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Thaleia Maher from Something2Offer and I have joined forces to co-create a series this month called What it Takes to Be a Virtual Assistant. She and I have had so many valuable discussions about being virtual assistants and working from home that we decided to get serious about this topic and create something that will really help readers understand what a VA is, and move forward in their quest to become one.
These are just a few things we will be covering on Franticmommy, and Thaleia’sSomething2Offer blog:
- What it Takes to Be a Virtual Assistant: The Basics
- What it Takes to Be a Virtual Assistant: Finding Clients
- What it Takes to Be a Virtual Assistant: Picking Your Niche
- What it Takes to Be a Virtual Assistant: Systems and Strategies for Sustainability
- What it Takes to Be a Virtual Assistant: Tools and Skills
- What it Takes to Be a Virtual Assistant: How VA and Regular Employees Differ
- What it Takes to Be a Virtual Assistant: When to Know it’s Time to Hire a VA
- What it Takes to Be a Virtual Assistant: I’ve Hired a VA: NOW WHAT?
This week, I decided to “put the shoe on the other foot” and give people an idea of how VA’s can help, when to determine if you need help in your biz, and how to go about finding and hiring a qualified Virtual Assistant.
Swamped at Work? A Virtual Assistant Could be an Option
In case you haven’t noticed, there are only so many hours in the day. And sometimes that “day” simply flies by leaving you with unfinished tasks, crabby clients, and a ton of stress.
This situation is a double-edged sword. It’s a blessing that your business has grown that much, but the working extreme hours and being consumed by worry? Not-so-much.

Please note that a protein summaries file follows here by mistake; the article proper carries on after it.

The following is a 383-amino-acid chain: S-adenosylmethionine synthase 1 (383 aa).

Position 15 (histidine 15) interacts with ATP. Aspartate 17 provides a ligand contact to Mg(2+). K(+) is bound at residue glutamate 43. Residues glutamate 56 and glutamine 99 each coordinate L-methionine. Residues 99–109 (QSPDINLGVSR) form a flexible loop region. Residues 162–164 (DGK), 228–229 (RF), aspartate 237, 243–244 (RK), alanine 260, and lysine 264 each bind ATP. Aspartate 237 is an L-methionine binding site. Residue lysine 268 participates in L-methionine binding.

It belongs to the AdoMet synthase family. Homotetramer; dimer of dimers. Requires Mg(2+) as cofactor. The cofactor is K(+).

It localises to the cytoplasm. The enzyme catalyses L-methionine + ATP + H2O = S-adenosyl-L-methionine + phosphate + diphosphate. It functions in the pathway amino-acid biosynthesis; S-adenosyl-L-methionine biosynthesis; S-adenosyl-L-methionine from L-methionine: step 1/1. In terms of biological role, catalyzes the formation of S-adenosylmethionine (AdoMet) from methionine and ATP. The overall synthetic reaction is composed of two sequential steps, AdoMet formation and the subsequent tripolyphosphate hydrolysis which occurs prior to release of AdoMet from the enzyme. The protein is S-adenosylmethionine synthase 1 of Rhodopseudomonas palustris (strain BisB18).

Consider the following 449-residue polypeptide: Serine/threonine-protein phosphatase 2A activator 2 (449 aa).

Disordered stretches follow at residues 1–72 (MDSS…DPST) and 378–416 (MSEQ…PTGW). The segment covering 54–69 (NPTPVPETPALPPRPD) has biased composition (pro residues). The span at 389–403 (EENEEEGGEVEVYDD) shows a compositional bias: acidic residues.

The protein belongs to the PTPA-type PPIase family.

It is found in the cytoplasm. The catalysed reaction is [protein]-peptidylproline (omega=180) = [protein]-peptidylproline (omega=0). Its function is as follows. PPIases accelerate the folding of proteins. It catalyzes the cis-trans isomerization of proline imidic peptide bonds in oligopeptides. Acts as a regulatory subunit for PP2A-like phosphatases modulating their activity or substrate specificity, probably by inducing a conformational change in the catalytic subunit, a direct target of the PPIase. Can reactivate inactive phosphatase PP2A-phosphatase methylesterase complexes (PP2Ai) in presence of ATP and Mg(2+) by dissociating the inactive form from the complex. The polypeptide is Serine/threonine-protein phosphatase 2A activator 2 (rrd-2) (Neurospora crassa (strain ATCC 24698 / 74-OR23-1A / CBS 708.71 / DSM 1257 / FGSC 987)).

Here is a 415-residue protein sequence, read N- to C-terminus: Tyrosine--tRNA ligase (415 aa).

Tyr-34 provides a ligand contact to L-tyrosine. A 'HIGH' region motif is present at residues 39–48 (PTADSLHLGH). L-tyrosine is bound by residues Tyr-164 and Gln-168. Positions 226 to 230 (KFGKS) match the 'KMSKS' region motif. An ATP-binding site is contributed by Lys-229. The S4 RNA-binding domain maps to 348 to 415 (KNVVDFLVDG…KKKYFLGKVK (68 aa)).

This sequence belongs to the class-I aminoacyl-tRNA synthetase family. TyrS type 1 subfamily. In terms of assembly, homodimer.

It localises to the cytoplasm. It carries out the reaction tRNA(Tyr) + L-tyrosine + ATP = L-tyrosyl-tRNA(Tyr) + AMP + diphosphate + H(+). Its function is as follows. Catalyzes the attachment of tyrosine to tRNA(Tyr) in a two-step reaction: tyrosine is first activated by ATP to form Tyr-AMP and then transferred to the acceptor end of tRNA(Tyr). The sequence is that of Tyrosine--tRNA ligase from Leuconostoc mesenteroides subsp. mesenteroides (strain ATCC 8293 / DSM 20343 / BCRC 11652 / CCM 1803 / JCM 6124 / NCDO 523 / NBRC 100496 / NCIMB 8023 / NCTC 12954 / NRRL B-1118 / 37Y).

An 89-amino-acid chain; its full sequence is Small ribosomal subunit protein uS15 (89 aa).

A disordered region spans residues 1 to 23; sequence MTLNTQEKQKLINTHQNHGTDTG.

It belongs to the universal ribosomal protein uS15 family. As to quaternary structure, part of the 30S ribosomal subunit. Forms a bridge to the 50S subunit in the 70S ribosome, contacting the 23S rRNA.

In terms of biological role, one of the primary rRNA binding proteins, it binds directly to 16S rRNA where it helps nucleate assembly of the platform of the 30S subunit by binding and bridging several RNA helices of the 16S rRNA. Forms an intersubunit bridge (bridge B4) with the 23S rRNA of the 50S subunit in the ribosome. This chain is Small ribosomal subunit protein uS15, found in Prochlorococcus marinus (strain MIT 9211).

Here’s the deal; you need help. All successful business folks didn’t get that way by trying to go it alone. You need a Robin for your Batman, a Cagney to back up your Lacey, a Chewy to your Hans Solo (wow, I really dated myself with that comment).
The bottom line is; you need a virtual assistant to help with the more time-consuming or trivial (but necessary) tasks so you can free yourself up to do what you do best which is; run your biz and make money.
Have you ever considered hiring online help for your additional administrative, technical or creative work but changed your mind because it seemed too daunting? Getting this help for your biz does not mean you need to try to find room for another body in your office or giving yourself one more person to worry about. Most well-trained VA’s not only work from their own home but are “self-propelled.” They know what they need to do for you, and they do it. No babysitting, nagging or hovering necessary.
Wait. I hear you. You are mumbling “so what’s this gonna cost me?” An online virtual assistant is paid an agreed upon rate for the support provided. Virtual assistants can bill by the task, project, hour or month. This is an agreement and contract that you and your VA need to work out together, but it can be tailored for your needs and budget. Basically, for a simple fee, you will get all of the support of a full-time employee, without the additional overhead costs.
When you hire a virtual assistant, you are hiring them as an independent contractor. This means you do not have to deal with payroll, taxes, pensions or benefits such as medical insurance. You also have the added benefit of hiring them just for a particular project or task at hand, paying them at an hourly rate or by the project. This is more cost effective than hiring a full-time employee.